Prop B Campaigns Exchange Charges of Being "Republican"

As election day nears both sides of the debate trade barbs

The Proposition B campaign – pro and con – has gotten increasingly heated over the last few weeks, especially now that early voting for the Nov. 5 election has nearly ended (Friday, Nov. 1, 7pm). One point of contention is whose supporters are more or less “Republican.”

What Would The Donald Do? (Photo by Gage Skidmore (via Wikimedia Commons))

Prop. B is on the city of Austin portion of the Travis County ballot, and (if approved by the voters), would require a public vote for any substantial expansion of the Convention Center (proposed by City Council), and also move to re-allocate the city's portion of the Hotel Occupancy Tax in ways that supporters say are more equitable and city attorneys say state law does not permit.

In the current Chronicle print edition, we report that the two campaign PACs (Unconventional Austin and PHAM PAC) have been exchanging charges that the other is providing cover for Republican (and specifically Donald Trump-supporting) interests (“Election Ticker: Down to the Wire,” Nov. 1). An ethics complaint filed by Prop B opponents charged that UA had failed to timely file a required campaign finance report, allegedly because they wanted to hide as long as possible that they had hired an expressly Republican digital media company (Vici Media). ("Whose Money is Behind the Convention Center Battle," Oct. 11) Asked about the claim, UA shot back only: "Directors of organizations opposing Proposition B have contributed over $1 million in campaign contributions to Repub­lican candidates and organizations, including Donald Trump."

Asked several times to provide some reviewable clarification of these GOP donors, UA eventually replied with the following list: “Members of the Board of Directors of the Greater Austin Chamber of Commerce, Ballet Austin, Hispanic Chamber, Real Estate Council and Asian Chamber and hotel owners such as the owner of the Fairmont hotel.”

That was a bit more helpful, although about as wide a human net to cast as possible. We took a look at the boards of those organizations, and concluded that there are undoubtedly plenty of Republicans among them. The Greater Austin CofC has nearly five dozen board members; between them the Hispanic and Asian American Chambers have more than 40; Ballet Austin features nearly 80[!] board members; and RECA sports a relatively paltry 41 literal board members (plus a couple of dozen board advisors). (We also spotted — quelle surprise – a little overlap between the organizations.) If there weren’t both Republican and Democratic board members among these large business (and arts) organizations, it would indeed be quite remarkable.

If Unconventional Austin’s crack campaign staff has actually searched the campaign finance records of all these folks, bless their hearts. We suspect that instead, they checked the GOP campaign contributions of the very conservative patriarch of the Manchester family (with significant ownership interests in the Fairmont Hotel chain), recorded “$1 million,” and threw in “more than $1 million” for grins, so they could make their extremely broad-brush allegation.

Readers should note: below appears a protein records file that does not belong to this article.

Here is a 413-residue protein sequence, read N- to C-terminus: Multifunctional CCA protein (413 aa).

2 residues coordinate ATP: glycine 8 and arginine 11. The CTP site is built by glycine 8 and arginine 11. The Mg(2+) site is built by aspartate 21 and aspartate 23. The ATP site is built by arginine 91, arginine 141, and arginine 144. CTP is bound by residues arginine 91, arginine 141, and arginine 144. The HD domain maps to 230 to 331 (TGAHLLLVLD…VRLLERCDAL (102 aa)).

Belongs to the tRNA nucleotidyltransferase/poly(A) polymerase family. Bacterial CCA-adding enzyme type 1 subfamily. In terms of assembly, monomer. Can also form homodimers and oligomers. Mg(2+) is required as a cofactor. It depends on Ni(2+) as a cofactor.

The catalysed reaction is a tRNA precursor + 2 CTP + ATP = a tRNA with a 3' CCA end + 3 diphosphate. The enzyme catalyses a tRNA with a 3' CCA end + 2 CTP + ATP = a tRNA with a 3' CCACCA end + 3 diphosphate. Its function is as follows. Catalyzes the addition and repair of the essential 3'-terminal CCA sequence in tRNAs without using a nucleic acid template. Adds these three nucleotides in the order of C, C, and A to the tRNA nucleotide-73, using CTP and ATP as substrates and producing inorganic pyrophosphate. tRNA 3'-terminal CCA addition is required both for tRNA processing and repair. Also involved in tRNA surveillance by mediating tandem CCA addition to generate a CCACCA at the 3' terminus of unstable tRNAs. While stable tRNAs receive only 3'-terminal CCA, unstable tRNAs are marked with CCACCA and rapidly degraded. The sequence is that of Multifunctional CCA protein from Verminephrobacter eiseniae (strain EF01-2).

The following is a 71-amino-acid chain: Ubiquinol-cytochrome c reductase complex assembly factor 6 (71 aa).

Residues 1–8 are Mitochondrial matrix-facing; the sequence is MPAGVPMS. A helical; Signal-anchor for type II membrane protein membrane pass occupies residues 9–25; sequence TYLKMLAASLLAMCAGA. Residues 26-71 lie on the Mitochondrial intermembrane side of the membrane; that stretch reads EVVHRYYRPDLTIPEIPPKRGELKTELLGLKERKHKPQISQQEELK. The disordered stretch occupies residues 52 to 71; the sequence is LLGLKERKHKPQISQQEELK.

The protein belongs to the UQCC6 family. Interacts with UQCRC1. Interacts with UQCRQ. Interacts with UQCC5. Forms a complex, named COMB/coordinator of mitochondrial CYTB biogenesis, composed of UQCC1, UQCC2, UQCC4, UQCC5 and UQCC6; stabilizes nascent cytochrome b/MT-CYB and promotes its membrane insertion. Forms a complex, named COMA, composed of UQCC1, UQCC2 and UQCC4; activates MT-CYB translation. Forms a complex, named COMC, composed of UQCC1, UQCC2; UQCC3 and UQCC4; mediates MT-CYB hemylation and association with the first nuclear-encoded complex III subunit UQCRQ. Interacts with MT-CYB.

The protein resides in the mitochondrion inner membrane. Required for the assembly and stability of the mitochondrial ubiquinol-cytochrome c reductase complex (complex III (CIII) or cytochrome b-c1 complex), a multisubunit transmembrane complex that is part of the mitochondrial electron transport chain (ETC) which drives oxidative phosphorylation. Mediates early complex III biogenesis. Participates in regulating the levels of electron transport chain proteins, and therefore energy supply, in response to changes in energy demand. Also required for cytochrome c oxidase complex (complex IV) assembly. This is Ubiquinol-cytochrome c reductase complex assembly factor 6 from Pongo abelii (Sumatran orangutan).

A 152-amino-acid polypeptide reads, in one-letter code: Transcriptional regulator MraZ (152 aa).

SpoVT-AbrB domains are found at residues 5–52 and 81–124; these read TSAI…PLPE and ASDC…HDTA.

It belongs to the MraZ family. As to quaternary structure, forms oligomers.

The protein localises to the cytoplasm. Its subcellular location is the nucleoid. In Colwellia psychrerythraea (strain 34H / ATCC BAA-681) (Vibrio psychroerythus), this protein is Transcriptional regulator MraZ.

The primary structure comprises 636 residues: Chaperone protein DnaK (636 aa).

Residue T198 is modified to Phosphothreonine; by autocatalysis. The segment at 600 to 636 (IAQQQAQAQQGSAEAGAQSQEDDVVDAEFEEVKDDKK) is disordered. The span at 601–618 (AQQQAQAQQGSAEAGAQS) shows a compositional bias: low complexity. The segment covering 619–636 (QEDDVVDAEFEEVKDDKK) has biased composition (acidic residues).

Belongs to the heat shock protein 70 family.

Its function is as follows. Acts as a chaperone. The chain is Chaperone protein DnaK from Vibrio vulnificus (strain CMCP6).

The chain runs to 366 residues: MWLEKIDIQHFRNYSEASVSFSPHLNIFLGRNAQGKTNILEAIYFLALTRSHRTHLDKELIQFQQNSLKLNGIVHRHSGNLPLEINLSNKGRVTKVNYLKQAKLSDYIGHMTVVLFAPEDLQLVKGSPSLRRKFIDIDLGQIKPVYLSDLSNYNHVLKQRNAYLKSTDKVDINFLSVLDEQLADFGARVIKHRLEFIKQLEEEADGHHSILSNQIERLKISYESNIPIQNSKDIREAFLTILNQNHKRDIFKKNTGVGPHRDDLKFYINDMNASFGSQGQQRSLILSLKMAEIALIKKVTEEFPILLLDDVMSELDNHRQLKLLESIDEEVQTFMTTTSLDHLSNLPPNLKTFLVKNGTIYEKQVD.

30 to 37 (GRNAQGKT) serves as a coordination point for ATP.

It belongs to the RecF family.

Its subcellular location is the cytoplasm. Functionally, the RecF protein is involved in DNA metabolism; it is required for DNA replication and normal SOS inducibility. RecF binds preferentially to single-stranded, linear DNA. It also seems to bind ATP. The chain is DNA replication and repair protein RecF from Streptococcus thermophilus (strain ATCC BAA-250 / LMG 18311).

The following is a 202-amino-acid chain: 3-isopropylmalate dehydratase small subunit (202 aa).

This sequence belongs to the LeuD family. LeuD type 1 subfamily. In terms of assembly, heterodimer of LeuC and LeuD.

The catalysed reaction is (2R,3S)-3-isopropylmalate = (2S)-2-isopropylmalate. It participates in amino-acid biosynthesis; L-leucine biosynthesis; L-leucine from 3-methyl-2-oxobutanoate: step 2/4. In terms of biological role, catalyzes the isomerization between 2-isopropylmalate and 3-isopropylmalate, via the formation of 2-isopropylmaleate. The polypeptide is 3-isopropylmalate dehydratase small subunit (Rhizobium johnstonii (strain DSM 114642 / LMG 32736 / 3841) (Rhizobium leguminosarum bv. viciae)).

For what it’s worth, the accusations running in the other direction are much more specific – large direct donors to the UA SPAC who have extensive GOP histories, and the use of Republican consulting groups to direct parts of the campaign (see previous reports). Based on these associations, it seems fair to speculate that business-interest Republicans (e.g., the Chambers) largely oppose Prop B, and anti-tax Republicans (and their libertarian allies) support it.

But most of the Austinites on both sides of the argument consider themselves progressive Democrats – that’s how we do politics here – and they believe the other side’s charges of GOP-collusion are grossly unfair. Tourism Commission John Riedie, a prominent Prop. B supporter, told the Chronicle, “Republicans and Democrats are on both sides of this one. But only one side is using that as a smear.” He rejected the suggestion that a Facebook ad with a blanket charge that unnamed “directors of organizations” who oppose Prop B have made major donations to GOP candidates might constitute a “smear.”

Similarly, PHAM PAC campaign organizer Jim Wick dismissed any equivalence between the broad-brush UA charge against unnamed board members and the specific Republican consultants involved in the pro-Prop B campaign. "They hired a past and current Trump consulting firm [Vici Media] … and the best they can come up with is that unnamed 'directors' of unnamed organizations opposing Prop B donated to Trump? Give me a break.”

In this overheated campaign context, voters approaching the polls Friday or Tuesday might want to take a deep breath and try, very hard, to judge Proposition B on the merits. For the Chronicle’s perspective, see our endorsements here.

In case you're wondering, nobody on the editorial board is a Republican – or a Trump donor.

A note to readers: As we look forward to our fifth decade publishing this paper, and to a print redesign scheduled for late January, we thought we’d take this occasion to ask our readers some questions about how you use the print edition—what parts you find useful, and what parts we could improve.” — Nick Barbaro, Publisher of The Austin Chronicle

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KEYWORDS FOR THIS POST

November 2019 Election, Proposition B 2019, Unconventional Austin, PHAM PAC

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